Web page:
Rhodesia said...

I just make my jam, (using jam sugar for speed, so much quicker) then I just put it in jam jars and put the lid straight on. In no time I get a satisfying pop to say the jar is sealed. I opened jam the other day dated 2010 and it was perfect!!! I have never had a problem yet and I use this method mostly for jams, pickles and chutneys as well. All my friends collect jars for me which I wash well and sterilise in the oven before using them. The jam is poured straight into hot jars. Hope all is well Diane

Vera said...

NORTHSIDER DAVE, we shall probably get him a log splitter eventually, but he needs other tools first!

DIANE, I might have a try at your method on the marmalade I am making next!

rusty duck said...

Oh dear, poor Lester. I'm glad he's on the mend. You have to hand it to the cockerel though, taking on someone so much bigger than himself..

Vera said...

JESSICA, that cockerel was silly. I think he realised this after Lester and the dogs chased him round the courtyard several times. His tail feathers are now nearly no more after the dogs kept chewing on them!

Ohiofarmgirl said...

we always say that life is too short for a mean rooster... i'm very sorry for Lester's injury. and your beans look terrific! great work!

Vera said...

OFG, Lester was not to badly wounded, more his pride than anything else!

LaPré DelaForge said...

I have never heard of such a complicated way of making something as high in sugar as jam.... we use the same method as Diane...
as the jam comes up to wrinkle stage, preheat the oven to 110 centipede...
put the freshly washed jars and lids downwards onto kitchen roll on a baking tray and place into the oven...
Pauline actually whacks them in at the same time as she sets the heat... and put the jam funnel in as well if it is a metal one.
Leave at 110C for at least ten minutes!
When the jam wrinkles on the testing plate, get the jam funnel out and your ladle ready... take first tray out and place beside the jam pan... fill jar, place funnel in next jar... put lid on first and get Lester to tighten it down firmly!! Place aside to cool... seal is perfect if lid dips inward...only certain lids give that satisfying pop!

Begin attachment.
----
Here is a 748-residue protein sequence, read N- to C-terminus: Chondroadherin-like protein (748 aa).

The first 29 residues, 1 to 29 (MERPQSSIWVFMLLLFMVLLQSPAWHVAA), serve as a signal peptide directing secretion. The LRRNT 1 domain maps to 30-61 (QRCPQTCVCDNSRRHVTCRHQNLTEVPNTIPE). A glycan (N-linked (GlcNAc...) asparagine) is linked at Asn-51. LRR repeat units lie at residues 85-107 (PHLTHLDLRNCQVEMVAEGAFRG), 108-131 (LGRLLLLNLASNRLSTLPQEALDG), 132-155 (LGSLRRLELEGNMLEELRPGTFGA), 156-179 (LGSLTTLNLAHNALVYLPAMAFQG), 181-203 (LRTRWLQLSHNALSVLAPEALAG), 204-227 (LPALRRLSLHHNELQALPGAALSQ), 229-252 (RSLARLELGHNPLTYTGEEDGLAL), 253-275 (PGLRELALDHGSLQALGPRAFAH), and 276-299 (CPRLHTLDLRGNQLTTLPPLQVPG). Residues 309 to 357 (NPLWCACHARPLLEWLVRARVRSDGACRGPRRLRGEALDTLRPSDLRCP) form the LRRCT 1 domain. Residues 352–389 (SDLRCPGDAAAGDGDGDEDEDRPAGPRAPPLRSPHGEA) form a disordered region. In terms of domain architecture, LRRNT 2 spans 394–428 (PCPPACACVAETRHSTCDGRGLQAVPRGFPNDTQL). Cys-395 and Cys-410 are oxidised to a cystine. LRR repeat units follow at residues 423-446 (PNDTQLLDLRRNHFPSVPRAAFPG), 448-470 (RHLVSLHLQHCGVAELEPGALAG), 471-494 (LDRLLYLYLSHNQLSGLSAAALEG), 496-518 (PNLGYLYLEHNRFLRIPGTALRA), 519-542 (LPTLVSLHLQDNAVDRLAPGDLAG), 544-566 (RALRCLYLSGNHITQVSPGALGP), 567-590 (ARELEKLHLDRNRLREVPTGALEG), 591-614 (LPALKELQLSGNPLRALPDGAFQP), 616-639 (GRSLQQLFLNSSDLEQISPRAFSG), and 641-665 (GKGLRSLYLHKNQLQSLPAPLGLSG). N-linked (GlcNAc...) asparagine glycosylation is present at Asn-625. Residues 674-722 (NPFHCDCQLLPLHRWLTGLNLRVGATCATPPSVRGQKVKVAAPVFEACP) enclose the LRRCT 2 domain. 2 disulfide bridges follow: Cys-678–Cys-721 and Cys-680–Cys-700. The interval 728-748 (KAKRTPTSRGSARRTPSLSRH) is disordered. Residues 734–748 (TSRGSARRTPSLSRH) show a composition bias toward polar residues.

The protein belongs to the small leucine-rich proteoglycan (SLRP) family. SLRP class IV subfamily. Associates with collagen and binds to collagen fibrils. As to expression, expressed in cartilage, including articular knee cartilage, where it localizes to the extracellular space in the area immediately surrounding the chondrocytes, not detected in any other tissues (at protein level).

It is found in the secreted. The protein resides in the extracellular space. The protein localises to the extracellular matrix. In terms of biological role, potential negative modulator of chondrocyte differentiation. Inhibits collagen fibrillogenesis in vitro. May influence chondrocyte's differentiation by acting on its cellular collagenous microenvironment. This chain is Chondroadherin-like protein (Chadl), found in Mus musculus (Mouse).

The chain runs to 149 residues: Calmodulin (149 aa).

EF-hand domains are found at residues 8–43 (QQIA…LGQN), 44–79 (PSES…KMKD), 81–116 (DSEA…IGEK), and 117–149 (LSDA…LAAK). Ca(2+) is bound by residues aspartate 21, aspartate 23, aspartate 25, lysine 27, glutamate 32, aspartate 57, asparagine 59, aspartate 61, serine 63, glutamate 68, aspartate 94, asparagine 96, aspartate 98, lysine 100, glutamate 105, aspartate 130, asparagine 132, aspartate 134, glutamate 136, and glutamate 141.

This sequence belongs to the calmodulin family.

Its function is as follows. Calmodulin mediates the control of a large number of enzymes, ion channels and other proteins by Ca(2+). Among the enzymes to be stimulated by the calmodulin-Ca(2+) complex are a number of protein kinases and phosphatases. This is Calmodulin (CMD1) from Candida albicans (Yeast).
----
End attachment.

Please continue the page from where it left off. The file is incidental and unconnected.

The jam keeps forever... we only know this because we make more than we eat!!
I have just opened a jar of Rhubarb & Ginger Jam from July 15th...2006...the lid opened with a loud pop, so the vacuum had held perfectly... and the taste is as expected, wonderful!! in Cock o'Vinnie... kicked me, once, from behind... as I used to play rugby and was wearing my 'Crocs'.... he was punted fully across the run... I walked up to and around him... he squared up to me and looked about to spring... so I gave a very loud "coccorico" and punted him back to where he'd attacked me in the first place.
He has never tried again... he met a bigger cockerel!!
In fact, he now allows me to ruffle his hackles...

LaPré DelaForge said...

Also never ever invert your full jars of jam... as before the vaccuum forms, a very small amount of liquid creeps out under the rim of the jar...
this is the perfect place for growing mould.
It doesn't harm the contents...
but looks horrible and means you cannot give the jars away as presents!!
You also have to clean both jar rim and lid before you put them back avoid problems of mould spores from the rim getting into the jar and pristine jam!!

And I notice that Lester isn't wearing chainsaw trousers...
as an ex-Forester, I say he really must..
a chainsaw doesn't cut flesh, it tears...
I have seen the results!!
Chainsaw trousers from Stihl only cost 149Euros... a small price to pay to avoid permanent disability. And logging, where you are always cutting down and towards you, is where the most common accidents to the legs occurs!!
The stuffing in the trousers stops the chainsaw immediately... flesh from your leg doesn't!!

Vera said...

LAPRE DELA FORGE, sorry for late response, and once again thanks for the valuable info. Lester does normally wear thick work trousers and boots for chain sawing, but I shall make sure he does not forget after your wise words!

Will try the jam making method you used, but will have to buy in proper jamming jars with the proper lids otherwise I don't think they will make an efficient seal. I only inverted a jar full of jam once, and that was after being given the info from a French neighbour, but I am not fussed with messing about with boiling hot jam anyway, and the feeling that the lid might give way and that I would end up with hot jam all over the place did make me feel uneasy. Never did it again after that!

LaPré DelaForge said...

Vera, thick work trousers are NOT chainsaw trousers!! There is a world... a dangerous world, of difference.
And the jars that you are using for your jam...
Familia Wiss... are the best there are!! NO NEED for special jamming jam jars... no need at all!!
Just remember to use a new insert every other go... or everytime if it is a chutney or pickle...the vinegar is a killer on the inserts!
But, Familia Wiss is the way to go...